Virtual Company Meetings & Coronavirus

Virtual Company Meetings & Coronavirus 1175 780 Stephens Scown
Laptop showing virtual business meeting

Has your business had to adapt to virtual company meetings during the Coronavirus pandemic? Here are some of the key things to consider.

For many businesses the limitations imposed by Coronavirus and social distancing is having a major impact on board and shareholder meetings with most needing to be held virtually for the foreseeable future.

Directors typically have a significant amount of flexibility and autonomy about how they conduct meetings but should always consult the company’s Articles of Association to see if there are any express powers to hold meetings virtually or by telephone. If there are no powers for virtual meetings, directors may consider it appropriate to amend their Articles of Association to facilitate changes on how and when meetings can be held.

Are virtual company meetings legal?

The Companies Act 2006 generally allows electronic communications and even if a company’s Articles of Association do not expressly allow board meetings to be conducted electronically, we consider that any decisions would generally be legally effective.

If a virtual board meeting is held, directors must be able to engage effectively in the meeting and speak and be heard by all other directors present. Boards must still ensure that all meetings are quorate and that sufficient measures are in place during these challenging times.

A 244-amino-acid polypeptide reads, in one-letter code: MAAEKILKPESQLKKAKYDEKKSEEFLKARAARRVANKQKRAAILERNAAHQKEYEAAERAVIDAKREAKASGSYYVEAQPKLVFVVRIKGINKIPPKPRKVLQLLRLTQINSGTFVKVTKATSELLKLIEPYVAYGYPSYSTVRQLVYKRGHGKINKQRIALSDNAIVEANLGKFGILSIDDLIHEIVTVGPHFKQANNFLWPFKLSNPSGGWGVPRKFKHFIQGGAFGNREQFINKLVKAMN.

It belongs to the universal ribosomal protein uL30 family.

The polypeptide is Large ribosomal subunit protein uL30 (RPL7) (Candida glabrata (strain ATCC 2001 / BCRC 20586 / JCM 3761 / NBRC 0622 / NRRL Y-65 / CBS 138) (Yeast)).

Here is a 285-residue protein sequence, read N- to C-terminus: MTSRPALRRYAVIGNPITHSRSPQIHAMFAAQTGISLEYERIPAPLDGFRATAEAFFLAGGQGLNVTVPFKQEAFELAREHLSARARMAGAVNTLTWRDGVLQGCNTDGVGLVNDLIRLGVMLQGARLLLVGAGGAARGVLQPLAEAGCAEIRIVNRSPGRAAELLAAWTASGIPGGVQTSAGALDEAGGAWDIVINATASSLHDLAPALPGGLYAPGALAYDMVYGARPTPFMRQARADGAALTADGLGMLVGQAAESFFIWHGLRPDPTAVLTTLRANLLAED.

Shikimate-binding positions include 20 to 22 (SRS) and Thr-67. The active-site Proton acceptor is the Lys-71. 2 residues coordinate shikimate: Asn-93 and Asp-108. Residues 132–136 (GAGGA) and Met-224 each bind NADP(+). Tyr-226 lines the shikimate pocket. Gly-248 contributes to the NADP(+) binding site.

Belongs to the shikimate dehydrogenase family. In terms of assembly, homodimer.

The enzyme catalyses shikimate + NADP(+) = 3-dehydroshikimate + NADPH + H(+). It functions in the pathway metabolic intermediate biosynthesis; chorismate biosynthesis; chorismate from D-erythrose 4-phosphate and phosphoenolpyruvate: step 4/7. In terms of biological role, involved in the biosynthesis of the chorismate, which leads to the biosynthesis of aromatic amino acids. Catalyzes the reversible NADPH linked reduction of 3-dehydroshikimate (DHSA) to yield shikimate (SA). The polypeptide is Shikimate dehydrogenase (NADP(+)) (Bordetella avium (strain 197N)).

The new Corporate Insolvency and Governance Act 2020 (Coronavirus) (Extension of the Relevant Period) Regulations 2020 allows companies to hold virtual AGMs regardless of the powers contained in their Articles of Association until 30 December 2020.

Shareholders entitled to attend the meeting must still be allowed to vote and companies must ensure they engage appropriately with shareholders and comply with any notice and quorum requirements in their Articles of Association.

What do you need to be aware of?

When running virtual company meetings, businesses should consider:

  • Technology – which platform is most suitable;
  • Security;
  • Confidentiality and data protection;
  • Access for all those entitled to participate; and
  • Voting, quorum and questions.

For additional information, we recommend that companies consult ICSA guidance on the legal and practical considerations companies need to think about when planning their AGMs during the Coronavirus pandemic.

To discuss any of the issues raised in this article, please call 01872 265100 or email

About the author

Stephens Scown

An award-winning employee owned law firm passionate about the South West. Stephen Scown helps businesses and individuals to solve problems and seize opportunities.

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